Your 3G and 4G modems can be exploited by hackers using a 0-day flaw to spy on you

The 3G or 4G modem you use to connect to the Internet can be used by hackers to intercept your HTTP and SMS traffic. Russian security tester Timur Yunusov has found critical vulnerabilities in routers and 3G and 4G modems from Huawei, ZTE, Gemtek, and Quanta.

The zero-day was first noticed in December 2015 but demonstrated by Yunusov yesterday at the Nullcon conference in Goa. Yunusov proceeded to reveal flaws in eight 3G and 4G modems.

A query on the Internet of Things vulnerability testing search engine, Shodan allowed him to find more than 42,000 vulnerable devices exposed on the web. Yunusov said that he could find as many as 2800 Gemtek modems and routers and 1250 from Quanta and ZTE with the unpatched flaw.

“All the modem models investigated had critical vulnerabilities leading to complete system compromise,” Yunusov told The Register. “Virtually all the vulnerabilities could be exploited remotely.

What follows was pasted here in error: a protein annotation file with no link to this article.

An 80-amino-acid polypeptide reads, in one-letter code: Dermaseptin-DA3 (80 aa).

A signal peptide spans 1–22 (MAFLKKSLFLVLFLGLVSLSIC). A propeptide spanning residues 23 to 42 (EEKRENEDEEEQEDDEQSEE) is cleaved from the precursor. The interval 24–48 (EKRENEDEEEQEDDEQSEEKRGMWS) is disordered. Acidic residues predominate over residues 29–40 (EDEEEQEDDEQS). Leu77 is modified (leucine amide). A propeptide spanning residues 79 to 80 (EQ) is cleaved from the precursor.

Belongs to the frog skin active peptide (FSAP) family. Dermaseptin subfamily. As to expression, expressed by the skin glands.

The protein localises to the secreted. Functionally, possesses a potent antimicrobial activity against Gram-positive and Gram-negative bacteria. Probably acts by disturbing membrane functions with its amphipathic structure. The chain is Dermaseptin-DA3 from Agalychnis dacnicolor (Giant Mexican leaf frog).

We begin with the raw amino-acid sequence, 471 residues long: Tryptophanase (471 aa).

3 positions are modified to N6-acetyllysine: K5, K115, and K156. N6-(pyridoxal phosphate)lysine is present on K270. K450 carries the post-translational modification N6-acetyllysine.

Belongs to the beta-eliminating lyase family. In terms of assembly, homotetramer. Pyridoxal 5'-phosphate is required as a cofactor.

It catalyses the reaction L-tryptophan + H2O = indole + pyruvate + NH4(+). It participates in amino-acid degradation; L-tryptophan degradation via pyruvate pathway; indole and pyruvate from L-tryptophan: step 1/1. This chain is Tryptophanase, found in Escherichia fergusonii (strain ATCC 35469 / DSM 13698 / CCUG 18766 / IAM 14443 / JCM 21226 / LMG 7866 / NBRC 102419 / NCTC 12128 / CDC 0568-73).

“Not all the modems had vulnerabilities in their factory settings; some of them appeared after the firmware was customised by the service provider,” he added.

Yunusov also added that all the devices he tested, lacked cross-site request forgery protection that combined with a lack of filters meant 60 percent were exposed to remote code execution.

During research he found that modems made by Gemtek, Huawei and Quanta devices could be hacked by uploading arbitrary firmware on the units allowing to completely compromise them. Out of eight modems, Yunusov tested, four modems could be hacked using cross-site scripting vulnerabilities. These vulnerabilities could be used to remotely infect the victim’s PC and intercept HTTP and SMS traffic.

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